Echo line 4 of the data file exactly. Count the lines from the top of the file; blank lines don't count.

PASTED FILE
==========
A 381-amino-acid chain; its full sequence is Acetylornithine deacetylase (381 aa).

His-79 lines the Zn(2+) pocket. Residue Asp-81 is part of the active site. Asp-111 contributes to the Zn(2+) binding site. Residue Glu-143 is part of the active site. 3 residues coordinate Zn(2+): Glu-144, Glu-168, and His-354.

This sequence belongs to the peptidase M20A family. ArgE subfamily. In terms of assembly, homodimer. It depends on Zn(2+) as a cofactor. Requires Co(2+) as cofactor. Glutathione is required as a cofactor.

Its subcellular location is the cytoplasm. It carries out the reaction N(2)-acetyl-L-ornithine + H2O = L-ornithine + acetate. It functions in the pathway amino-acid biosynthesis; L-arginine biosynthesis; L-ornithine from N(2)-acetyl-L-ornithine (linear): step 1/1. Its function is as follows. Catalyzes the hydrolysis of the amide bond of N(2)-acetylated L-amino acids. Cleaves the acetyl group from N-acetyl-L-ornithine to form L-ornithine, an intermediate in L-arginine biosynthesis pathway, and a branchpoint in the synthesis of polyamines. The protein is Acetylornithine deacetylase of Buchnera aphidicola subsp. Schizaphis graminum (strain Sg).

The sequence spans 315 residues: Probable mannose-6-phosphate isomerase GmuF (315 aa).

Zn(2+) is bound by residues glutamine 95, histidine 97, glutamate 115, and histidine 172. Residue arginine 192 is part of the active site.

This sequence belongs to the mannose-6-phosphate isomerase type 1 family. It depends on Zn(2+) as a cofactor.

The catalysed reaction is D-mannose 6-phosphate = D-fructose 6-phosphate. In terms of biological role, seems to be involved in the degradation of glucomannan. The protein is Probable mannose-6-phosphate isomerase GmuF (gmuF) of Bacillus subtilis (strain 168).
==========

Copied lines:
Its subcellular location is the cytoplasm. It carries out the reaction N(2)-acetyl-L-ornithine + H2O = L-ornithine + acetate. It functions in the pathway amino-acid biosynthesis; L-arginine biosynthesis; L-ornithine from N(2)-acetyl-L-ornithine (linear): step 1/1. Its function is as follows. Catalyzes the hydrolysis of the amide bond of N(2)-acetylated L-amino acids. Cleaves the acetyl group from N-acetyl-L-ornithine to form L-ornithine, an intermediate in L-arginine biosynthesis pathway, and a branchpoint in the synthesis of polyamines. The protein is Acetylornithine deacetylase of Buchnera aphidicola subsp. Schizaphis graminum (strain Sg).